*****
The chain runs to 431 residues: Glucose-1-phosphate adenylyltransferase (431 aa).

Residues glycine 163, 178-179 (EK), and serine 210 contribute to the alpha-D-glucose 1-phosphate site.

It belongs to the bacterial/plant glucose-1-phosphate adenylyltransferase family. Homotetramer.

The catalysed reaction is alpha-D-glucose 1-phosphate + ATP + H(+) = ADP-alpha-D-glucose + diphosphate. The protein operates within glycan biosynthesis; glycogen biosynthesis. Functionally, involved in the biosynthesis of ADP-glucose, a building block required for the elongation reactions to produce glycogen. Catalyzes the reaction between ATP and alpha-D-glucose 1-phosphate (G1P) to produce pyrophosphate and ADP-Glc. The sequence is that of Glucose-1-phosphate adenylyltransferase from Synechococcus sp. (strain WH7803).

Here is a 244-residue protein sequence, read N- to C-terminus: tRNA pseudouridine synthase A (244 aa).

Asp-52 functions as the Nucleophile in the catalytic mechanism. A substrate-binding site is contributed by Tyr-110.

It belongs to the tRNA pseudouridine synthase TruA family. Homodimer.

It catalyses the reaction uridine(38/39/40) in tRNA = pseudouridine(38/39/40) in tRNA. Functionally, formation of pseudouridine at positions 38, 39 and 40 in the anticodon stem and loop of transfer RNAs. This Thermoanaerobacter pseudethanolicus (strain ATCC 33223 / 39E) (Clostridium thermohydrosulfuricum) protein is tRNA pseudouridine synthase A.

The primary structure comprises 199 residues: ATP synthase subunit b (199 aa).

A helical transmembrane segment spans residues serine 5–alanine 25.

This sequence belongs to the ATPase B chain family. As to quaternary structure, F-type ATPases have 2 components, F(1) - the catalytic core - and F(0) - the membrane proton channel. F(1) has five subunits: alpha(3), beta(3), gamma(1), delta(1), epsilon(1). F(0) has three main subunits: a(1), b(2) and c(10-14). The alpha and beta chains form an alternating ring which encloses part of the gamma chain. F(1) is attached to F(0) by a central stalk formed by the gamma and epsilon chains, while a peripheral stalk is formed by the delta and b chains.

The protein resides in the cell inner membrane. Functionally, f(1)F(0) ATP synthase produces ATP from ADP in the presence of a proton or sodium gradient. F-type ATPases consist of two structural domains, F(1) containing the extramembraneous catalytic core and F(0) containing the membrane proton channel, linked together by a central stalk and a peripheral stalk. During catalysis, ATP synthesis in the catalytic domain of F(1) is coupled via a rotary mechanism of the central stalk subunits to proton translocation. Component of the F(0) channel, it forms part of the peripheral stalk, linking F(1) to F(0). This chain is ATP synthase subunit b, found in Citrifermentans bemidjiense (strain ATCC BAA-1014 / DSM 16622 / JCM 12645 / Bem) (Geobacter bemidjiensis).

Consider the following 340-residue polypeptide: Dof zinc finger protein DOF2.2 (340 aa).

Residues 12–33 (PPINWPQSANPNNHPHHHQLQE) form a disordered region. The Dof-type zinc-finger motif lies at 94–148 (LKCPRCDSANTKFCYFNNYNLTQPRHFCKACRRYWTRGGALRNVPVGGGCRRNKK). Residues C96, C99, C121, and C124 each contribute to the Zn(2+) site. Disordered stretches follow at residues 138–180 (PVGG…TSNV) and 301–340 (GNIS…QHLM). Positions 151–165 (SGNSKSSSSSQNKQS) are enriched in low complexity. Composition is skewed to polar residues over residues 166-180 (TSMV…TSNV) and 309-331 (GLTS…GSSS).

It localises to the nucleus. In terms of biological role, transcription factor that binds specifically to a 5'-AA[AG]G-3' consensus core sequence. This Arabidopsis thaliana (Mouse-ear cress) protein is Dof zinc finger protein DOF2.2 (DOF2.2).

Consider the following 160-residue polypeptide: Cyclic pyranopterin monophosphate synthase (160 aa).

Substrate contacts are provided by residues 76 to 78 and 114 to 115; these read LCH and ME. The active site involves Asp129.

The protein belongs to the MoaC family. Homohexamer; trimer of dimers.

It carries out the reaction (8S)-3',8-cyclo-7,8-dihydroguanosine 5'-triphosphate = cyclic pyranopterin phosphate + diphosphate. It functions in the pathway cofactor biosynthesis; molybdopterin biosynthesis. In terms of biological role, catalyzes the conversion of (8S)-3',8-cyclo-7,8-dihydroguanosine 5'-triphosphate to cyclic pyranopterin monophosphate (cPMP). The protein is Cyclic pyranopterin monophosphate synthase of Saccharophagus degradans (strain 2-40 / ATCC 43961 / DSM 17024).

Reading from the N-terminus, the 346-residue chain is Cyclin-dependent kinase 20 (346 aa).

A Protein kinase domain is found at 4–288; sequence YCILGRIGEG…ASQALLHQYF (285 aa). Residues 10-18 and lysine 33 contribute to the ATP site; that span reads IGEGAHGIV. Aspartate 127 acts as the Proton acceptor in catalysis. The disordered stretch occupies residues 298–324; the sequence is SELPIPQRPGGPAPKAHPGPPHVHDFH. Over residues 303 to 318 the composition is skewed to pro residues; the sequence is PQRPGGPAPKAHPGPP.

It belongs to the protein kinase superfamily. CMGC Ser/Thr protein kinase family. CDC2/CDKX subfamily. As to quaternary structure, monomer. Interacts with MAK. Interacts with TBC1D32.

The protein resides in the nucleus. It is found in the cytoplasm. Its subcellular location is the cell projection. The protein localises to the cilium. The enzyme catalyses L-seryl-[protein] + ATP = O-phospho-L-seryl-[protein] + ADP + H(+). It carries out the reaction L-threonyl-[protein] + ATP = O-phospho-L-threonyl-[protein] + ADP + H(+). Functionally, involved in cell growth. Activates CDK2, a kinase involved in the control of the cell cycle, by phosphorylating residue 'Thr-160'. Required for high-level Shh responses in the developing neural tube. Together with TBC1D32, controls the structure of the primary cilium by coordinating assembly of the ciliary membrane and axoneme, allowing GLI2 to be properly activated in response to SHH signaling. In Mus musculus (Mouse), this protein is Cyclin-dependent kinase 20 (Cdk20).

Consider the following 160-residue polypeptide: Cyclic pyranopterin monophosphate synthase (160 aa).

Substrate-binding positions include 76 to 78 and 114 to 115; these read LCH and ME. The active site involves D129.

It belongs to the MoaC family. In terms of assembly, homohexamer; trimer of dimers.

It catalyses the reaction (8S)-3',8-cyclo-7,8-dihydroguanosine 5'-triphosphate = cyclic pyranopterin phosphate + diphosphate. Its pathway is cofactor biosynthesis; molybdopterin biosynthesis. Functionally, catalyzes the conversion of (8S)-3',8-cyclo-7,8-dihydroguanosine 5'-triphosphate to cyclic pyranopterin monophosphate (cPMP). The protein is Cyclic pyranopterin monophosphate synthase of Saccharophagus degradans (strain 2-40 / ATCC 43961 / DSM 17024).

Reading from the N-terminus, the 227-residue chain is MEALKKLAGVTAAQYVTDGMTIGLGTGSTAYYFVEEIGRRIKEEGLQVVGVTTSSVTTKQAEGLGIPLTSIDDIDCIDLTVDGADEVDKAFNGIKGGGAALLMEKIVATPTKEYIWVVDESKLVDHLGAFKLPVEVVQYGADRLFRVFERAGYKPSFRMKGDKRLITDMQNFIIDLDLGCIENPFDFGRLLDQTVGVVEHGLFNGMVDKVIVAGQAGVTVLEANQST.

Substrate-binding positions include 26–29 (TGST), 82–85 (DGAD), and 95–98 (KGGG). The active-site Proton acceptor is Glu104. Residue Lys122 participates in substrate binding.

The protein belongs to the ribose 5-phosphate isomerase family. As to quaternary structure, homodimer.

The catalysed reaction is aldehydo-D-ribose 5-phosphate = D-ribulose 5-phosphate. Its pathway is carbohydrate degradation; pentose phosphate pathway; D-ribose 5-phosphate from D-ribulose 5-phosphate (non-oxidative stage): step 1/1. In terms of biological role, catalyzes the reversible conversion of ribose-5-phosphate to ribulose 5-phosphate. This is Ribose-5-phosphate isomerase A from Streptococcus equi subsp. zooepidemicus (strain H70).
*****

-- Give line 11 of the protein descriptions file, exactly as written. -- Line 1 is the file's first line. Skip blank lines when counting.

This sequence belongs to the ATPase B chain family. As to quaternary structure, F-type ATPases have 2 components, F(1) - the catalytic core - and F(0) - the membrane proton channel. F(1) has five subunits: alpha(3), beta(3), gamma(1), delta(1), epsilon(1). F(0) has three main subunits: a(1), b(2) and c(10-14). The alpha and beta chains form an alternating ring which encloses part of the gamma chain. F(1) is attached to F(0) by a central stalk formed by the gamma and epsilon chains, while a peripheral stalk is formed by the delta and b chains.